The 2018-19 school year is off to a good start despite construction projects throughout the campus, elementary and secondary principals told the Mancos school board Monday.
Dean of Students Heath Showalter reported a “good energy on the campus” even though construction near the front of the school, among other places, forces longer walks around the perimeter fences to get into some buildings.
“Everybody’s open-minded and been pretty positive about the construction,” Showalter said. He added that he thinks a lot of the kids and teachers are positively working with the conditions because they know how much better everything will be in a year and a half.
Mancos School District Re-6 Superintendent Brian Hanson said that so far, there have been “no real gripes or headaches” from students, teachers or parents and that everyone is adapting well, but as with any construction project, there have been a few hiccups.
Owner’s representative Monty Guiles updated the board on the construction progress and mentioned that their biggest find recently was that the sewer system is badly in need of renovation. Guiles estimated it to be a $25,000 project, but it’ll fit into the existing budget and won’t change the estimated completion time of the overall construction.
“There’s a contingency fund built into the money that we have,” Guiles said. “It’s only a couple weeks worth of work, so it’ll just go right along with the rest of the site work as though it was planned all along.”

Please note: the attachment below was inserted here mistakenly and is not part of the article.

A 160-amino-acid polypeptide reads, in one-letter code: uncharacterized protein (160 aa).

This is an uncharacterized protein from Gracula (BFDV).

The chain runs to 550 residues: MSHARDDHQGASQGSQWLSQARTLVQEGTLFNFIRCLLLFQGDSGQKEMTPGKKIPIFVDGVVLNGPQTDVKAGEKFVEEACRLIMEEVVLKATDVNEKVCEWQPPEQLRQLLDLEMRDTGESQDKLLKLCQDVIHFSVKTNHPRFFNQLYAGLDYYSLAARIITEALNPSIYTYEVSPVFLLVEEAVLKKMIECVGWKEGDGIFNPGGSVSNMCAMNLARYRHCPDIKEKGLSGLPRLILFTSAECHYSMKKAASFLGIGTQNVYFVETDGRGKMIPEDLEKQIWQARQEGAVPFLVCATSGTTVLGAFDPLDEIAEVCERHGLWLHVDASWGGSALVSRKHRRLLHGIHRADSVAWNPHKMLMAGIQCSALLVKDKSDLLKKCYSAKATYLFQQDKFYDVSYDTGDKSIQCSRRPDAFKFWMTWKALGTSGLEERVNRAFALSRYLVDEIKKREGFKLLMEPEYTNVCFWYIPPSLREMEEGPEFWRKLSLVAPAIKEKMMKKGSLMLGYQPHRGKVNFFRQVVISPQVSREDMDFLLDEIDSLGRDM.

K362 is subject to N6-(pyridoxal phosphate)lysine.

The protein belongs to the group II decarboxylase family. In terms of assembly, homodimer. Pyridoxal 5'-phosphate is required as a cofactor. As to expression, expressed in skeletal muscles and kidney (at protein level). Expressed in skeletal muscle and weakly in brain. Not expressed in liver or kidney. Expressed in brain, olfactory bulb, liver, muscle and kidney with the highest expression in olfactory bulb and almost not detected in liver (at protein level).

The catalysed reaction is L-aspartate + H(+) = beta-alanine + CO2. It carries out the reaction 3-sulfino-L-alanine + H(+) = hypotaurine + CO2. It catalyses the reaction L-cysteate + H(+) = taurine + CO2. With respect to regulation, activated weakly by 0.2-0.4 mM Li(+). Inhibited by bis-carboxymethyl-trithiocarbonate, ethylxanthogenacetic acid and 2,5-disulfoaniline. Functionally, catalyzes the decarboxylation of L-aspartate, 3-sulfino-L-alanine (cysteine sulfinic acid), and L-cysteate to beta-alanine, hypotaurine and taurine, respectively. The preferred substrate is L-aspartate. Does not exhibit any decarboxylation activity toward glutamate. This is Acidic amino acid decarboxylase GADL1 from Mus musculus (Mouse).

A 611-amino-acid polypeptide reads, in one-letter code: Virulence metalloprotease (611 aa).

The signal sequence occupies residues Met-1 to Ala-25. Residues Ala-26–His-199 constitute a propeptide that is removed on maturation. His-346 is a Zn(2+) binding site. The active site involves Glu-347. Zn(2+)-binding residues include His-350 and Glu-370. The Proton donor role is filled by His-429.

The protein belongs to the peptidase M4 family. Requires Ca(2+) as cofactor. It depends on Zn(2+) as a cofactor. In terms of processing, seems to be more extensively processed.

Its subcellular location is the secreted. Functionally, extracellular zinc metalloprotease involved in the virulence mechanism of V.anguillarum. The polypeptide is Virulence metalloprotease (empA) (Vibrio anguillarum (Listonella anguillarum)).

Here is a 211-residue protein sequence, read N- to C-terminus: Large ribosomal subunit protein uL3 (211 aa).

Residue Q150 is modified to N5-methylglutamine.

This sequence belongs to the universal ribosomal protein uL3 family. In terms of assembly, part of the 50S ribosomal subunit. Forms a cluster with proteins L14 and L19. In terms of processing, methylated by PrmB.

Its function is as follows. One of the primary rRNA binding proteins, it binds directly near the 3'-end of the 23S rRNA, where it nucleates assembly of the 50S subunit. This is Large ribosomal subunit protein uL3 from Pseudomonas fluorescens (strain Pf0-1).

So far, $3.3 million of the $25 million budget has been spent, but Guiles said that everything is going pretty much according to schedule except for the playground. Hanson said he initially hoped it would be down for just about a month, but difficulties in obtaining new equipment have pushed that completion time back. For now, most of the elementary school kids are getting bused to Boyle Park for recesses while the playground is getting worked on.
As of now, the campus has a completed bus loop, new and improved parking along Beech Street and Walnut Street, and the buildings have new utilities. Up next are continued renovations of the historic gym, an addition to the elementary school which ties into the new lunch room and overall site work, Guiles said.
“It’s gonna be fluid. As one piece gets finished, then those fences will get rearranged to secure another piece of the campus,” Guiles said.
In a work session before the meeting, the principals from each school introduced the new staff members to the board and the board discussed some future changes they want to see in their meetings.
The board members recently had a retreat in which they examined their current meeting agendas and system, among other things.
Hanson said he wants to “have the (monthly) meetings focus on student achievement and student performance” and board president Blake Mitchell talked about showing that Mancos is a “high-performing district,” but there wasn’t agreement on exactly how to measure or represent such things that can be hard to explicitly define.
The board members tossed around ideas of reports from students and teachers about the curriculum in addition to academic performance data from the principals, but didn’t settle on anything. They also discussed the future of verifying the accuracy and validity of financial expenditures, wanting to bridge the gap between going through each bill and being efficient.
Board director Tim Hunter brought up the point that the board has a responsibility to be thorough, since public tax dollars are at stake, but no conclusions about examining financial activity were reached, and discussion on the topic was postponed since time in the work session ran out.